Teen Hiring May Increase This Summer
Apr 27 2012 10:00PM
Youth unemployment rates have remained persistently high since the Great Recession was over, but teens seeking summer work this year may have a better chance at landing a job than during 2011.
That view comes from Challenger, Gray & Christmas, a Chicago job placement firm that releases a summer job outlook every year. Challenger, Gray & Christmas expect summer hiring for teens will exceed 2011 levels, when U.S. employers added a little more than one million teens to their payrolls.
Among the million or more teens who may go to work this summer, roughly 800 will earn paychecks from Raging Waters, the San Dimas water park. "We're hiring the same, if not a few more people than prior years," park general manager Mark Whitfield said.
Waters, set to open May 12, has already started its seasonal hiring and will hire throughout the summer, Whitfield said.
Although Challenger, Gray & Christmas see an improving climate for 16- to 19-year-old job seekers, the placement firm's analysts do not foresee hiring to reach pre-recession levels this year.
U.S. employers hired an average of 1.7 million 16- to 19-year old employees for their summer payrolls from 2005 through 2007.
In California, teens' unemployment rate is more than triple that of the population at large. Job seekers between the ages of 16 to 19 had an unemployment rate of roughly 36 percent in March.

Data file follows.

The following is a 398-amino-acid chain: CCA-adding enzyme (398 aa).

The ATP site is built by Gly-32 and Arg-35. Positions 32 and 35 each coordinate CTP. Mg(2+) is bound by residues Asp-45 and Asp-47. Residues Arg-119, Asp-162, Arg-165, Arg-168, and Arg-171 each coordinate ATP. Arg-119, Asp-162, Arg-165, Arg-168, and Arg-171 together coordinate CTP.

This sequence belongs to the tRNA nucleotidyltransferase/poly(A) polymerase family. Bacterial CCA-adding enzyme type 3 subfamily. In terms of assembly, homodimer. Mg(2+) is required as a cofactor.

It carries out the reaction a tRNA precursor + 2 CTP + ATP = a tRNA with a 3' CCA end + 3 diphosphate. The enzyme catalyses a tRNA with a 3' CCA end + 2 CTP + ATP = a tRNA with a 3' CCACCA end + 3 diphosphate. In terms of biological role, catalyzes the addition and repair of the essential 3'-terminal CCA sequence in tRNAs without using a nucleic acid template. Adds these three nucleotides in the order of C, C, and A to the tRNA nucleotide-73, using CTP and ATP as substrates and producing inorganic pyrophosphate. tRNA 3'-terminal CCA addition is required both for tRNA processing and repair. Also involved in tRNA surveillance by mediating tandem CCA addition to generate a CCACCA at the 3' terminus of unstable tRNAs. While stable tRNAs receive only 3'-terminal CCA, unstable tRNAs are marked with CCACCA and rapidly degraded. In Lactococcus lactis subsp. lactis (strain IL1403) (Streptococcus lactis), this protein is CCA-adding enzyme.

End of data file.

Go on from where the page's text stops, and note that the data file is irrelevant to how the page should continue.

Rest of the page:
The state's overall unemployment rate was 11.4 percent last month. That figure does not include discouraged workers who have simply given up hope of finding a job.
If Challenger, Gray & Christmas' projections are accurate, young job seekers like Brandon White, 19, of San Bernardino, may have a better chance of earning a paycheck this summer.
"I don't think it's hard. I just take it all as a challenge," White said of the still-weak labor market.
Friday, White and hundreds of other teens and young adults attended a youth job summit Friday at Citizens Business Bank Arena in Ontario.
The Y4 conference -- part motivational seminar, part job fair -- is an annual event for the nearly 700 youths who participate in the county Workforce Investment Board's job training and placement program for low-income youths.
"It's the culmination of a year-round program in order to give the youth a tool kit and in order to advance their careers," Workforce Investment Board staff analyst Emily Petrus said.
White, who aspires to eventually join the Air Force, said the program has given him a chance to practice his construction skills at the Provisional Accelerated Learning Center, a charter school in Muscoy.
The hundreds of youths who also attended Friday's conference had a chance to meet with representatives from several inland schools and companies. California Steel, Stater Bros. Markets, Ventura Foods and American Medical Response were among those present at the conference.
American Medical Response account executive Andy Serobyan came to the event with informational fliers for those interested in learning how to be an emergency medical technician or paramedic.
EMT wages start at a base of $25,000 per year, he said.
"This is a good stepping stone for anyone who is interested in a health-care career," Serobyan said.
Source: (c)2012 the San Bernardino County Sun (San Bernardino, Calif.)